As a result, it becomes an individually designed plan if (i) it had an IRS determination letter OR (ii) was adopted by using a pre-approved document. If that is the case, then (i) the plan need to be updated based on the Required Amendments List AND (ii) restated based on preapproved documents. If, however, the plan had never had an IRS determination letter or has never been adopted by using a pre-approved document, then the plan must use Voluntary Compliance Program (“VCP”). Currently, the VCP programs are streamlined and provide Model VCP Compliance Statements. The correction methods are specified in the Model Compliance Statements

2. Failure Two – Employer Does Not Follow the Definition of “Compensation” in the Plan

Profit-Sharing Formula. If the profit-sharing plan uses a fixed contribution formula [e.g. 5% of compensation], and the employee (EE) received less than what he/she should have received, the employer (ER) makes a “make whole” contribution, plus earnings. If the EE received more than what he/she should have received, re-allocate the excess plus earnings to a suspense account within the plan and use in subsequent plan year to reduce ER contribution.

Profit-Sharing Plan with Discretionary Formula. Pro-rata allocation may be used to fix the problem. For example, discretionary contribution formula (e.g. $x allocated pro-rata among participants) is in the plan. The ER has two (2) options to correct: (i) “make-up” or “make whole” contribution plus earnings or (ii) re-allocate from some employees and add to the other employees.

3. Failure Three – Failure to Include Eligible Employees in the Plan

As a result, the EE did not (i) receive non-elective employer contribution, or (ii) have opportunity to defer pre-tax, or (iii) have opportunity to defer Roth, or (iv) have opportunity to catch-up, or (v) the plan failed to implement deferral election (or, improperly implemented deferral election), or (vi) the plan failed to apply automatic deferral. The easy way to fix elective deferrals for ER to contribute Qualified Non-Elective Contribution (“QNEC”) equal to: (i) missed deferral opportunity, (ii) missed after-tax opportunity, (iii) required safe harbor contribution. The missed match can be fixed by ER to make corrective non-elective contribution for missed match. QNEC is pretax (even if correcting a Roth deferral failure). To fix non-elective contributions, ER should make participant whole for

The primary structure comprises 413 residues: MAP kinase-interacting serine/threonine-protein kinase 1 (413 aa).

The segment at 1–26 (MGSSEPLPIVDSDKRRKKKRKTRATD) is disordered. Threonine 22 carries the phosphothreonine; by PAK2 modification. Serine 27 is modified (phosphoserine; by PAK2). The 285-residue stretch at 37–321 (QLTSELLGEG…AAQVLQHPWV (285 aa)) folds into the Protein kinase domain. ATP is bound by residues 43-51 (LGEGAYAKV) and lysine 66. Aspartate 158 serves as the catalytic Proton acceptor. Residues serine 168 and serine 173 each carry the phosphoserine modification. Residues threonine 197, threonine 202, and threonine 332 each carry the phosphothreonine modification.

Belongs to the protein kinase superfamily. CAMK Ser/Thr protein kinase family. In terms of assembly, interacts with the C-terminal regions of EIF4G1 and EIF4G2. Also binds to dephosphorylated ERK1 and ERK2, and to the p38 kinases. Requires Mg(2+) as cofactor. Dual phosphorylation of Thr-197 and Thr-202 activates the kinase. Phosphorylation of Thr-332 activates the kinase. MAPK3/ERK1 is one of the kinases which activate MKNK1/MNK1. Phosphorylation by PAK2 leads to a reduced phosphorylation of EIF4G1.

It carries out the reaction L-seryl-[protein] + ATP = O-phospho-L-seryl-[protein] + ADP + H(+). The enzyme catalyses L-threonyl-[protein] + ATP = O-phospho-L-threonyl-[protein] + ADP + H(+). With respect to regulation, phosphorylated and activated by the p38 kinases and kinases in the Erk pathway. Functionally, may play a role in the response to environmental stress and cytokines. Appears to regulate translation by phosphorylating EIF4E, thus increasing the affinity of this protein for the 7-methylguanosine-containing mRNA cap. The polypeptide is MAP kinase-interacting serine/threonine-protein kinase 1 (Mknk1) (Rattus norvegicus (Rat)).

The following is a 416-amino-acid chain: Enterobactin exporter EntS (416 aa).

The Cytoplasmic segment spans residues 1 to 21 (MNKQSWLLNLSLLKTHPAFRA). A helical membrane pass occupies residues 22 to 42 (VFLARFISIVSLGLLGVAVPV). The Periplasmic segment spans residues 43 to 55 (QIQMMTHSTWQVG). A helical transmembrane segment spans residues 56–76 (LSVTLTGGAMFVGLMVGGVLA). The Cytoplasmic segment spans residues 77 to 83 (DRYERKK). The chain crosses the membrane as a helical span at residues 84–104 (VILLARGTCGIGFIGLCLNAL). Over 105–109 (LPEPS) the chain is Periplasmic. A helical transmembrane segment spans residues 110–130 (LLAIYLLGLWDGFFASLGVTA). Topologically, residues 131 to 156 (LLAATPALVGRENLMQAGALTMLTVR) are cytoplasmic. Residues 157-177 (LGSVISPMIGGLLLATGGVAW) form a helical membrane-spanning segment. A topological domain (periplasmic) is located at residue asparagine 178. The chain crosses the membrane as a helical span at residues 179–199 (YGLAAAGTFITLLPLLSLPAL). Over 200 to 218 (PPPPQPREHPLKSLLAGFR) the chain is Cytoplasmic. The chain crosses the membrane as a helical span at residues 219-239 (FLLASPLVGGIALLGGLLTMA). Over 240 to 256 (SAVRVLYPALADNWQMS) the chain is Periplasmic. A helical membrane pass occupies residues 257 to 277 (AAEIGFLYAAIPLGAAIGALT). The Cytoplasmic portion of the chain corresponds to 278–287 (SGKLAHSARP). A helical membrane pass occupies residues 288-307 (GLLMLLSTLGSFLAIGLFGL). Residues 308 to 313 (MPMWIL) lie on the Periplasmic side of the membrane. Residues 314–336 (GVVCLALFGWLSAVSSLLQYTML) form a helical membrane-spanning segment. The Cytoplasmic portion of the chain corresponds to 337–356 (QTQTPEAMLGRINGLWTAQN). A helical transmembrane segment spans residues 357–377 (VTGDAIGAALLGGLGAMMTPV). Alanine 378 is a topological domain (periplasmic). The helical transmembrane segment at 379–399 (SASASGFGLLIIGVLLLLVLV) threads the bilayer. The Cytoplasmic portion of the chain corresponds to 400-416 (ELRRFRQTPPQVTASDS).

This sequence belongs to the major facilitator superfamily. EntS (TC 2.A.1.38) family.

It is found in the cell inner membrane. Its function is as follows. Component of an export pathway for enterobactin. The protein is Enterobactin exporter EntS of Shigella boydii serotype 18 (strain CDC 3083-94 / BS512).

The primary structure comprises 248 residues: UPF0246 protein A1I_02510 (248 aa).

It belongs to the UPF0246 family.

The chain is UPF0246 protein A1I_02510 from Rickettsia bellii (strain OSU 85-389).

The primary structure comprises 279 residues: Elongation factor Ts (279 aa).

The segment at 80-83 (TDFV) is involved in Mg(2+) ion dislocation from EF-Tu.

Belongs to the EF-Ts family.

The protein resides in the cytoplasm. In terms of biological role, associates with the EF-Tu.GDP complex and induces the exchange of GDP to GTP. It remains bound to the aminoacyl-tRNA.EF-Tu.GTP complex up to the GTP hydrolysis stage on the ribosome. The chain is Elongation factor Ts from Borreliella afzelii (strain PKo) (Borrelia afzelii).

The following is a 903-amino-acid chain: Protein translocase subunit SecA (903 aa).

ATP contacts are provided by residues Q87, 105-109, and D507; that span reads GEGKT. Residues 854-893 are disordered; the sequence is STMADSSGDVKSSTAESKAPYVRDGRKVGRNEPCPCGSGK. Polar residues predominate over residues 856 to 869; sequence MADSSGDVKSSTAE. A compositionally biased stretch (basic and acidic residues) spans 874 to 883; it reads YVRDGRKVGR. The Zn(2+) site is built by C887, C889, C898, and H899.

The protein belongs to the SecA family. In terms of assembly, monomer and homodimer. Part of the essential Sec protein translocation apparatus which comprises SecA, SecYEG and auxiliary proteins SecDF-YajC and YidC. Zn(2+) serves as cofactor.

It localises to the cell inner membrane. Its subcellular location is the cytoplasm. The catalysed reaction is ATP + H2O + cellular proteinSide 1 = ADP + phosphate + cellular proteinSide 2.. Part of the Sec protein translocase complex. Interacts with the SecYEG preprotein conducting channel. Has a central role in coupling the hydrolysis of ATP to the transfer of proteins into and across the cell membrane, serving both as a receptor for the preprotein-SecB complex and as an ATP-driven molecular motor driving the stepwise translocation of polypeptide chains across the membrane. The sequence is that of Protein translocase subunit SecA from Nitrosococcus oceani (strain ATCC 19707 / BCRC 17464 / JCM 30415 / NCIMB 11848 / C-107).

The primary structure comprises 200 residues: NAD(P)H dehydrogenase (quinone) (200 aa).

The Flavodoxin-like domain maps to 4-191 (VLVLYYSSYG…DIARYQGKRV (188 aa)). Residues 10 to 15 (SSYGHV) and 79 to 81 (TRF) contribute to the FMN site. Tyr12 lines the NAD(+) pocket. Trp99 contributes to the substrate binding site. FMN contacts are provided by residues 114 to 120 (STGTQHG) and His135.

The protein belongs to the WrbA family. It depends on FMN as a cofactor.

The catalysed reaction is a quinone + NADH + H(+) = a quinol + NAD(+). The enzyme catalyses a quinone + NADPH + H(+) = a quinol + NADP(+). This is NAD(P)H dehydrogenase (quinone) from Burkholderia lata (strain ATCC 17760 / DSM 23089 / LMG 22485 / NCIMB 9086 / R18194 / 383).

non-elective contributions. SECURE 2.0 Act offers self-correction program in these situations. No QNEC will likely be required if the failure is corrected within 9 ½ months after the plan year.

Another example of failure to include eligible employees in the plan will be the plan failure to delay employee’s entry into the plan. For example, the EE’s entry was delayed until July 1, 2023 where the entry date should have been January 1, 2023. The 2023 compensation equals $50,000 [$4,166.67/month]. The average ADP for NHCEs is 4%. So, based on these facts, the correction will be for the ER to contribute QNEC of $250 (plus earnings)

$1,000 (4% x $25,000) = missed deferral
x 25% [missed deferral opportunity percentage]
$250 = ER QNEC

Would have been $0 if corrected by April 1st (brief exclusion and/or 3-month correction). The Plan need not re-run the ADP test after correction.

Here is an example how to correct the match. Assume January 1st entry, exclusion until July 1 and $50k annual compensation and the plan has a matching contribution formula of 100% of elective deferrals not exceeding 4% of compensation, computed on an annual basis. EE would have deferred 5% of compensation from July to December (5% x 25,000 which equaled 2 ½% of compensation for the plan year). Correction for match will be 100% of $1,250 (missed deferral). However, since the match limit is $2,000 [4% of compensation], the ER will make a contribution of $750 ($2,000 – 1,250) plus earnings.

Here is an example to correct Safe Harbor Match. For example, the plan is a safe harbor plan with a basic safe harbor match. If the plan is corrected more than 2 years after the plan year end (PYE) of the failure the plan cannot use 25%. Missed Deferrals equal $750 (3% x 25,000). The proposed correction will be for ER to contribute QNEC of $375 (plus earnings):

$750 (3% x $25,000) missed deferral
x 50%
$375 – missed deferral opportunity

Match correction will be the corrective QNEC equal $2,000 less match amount contributed during the last 6 months of the plan year.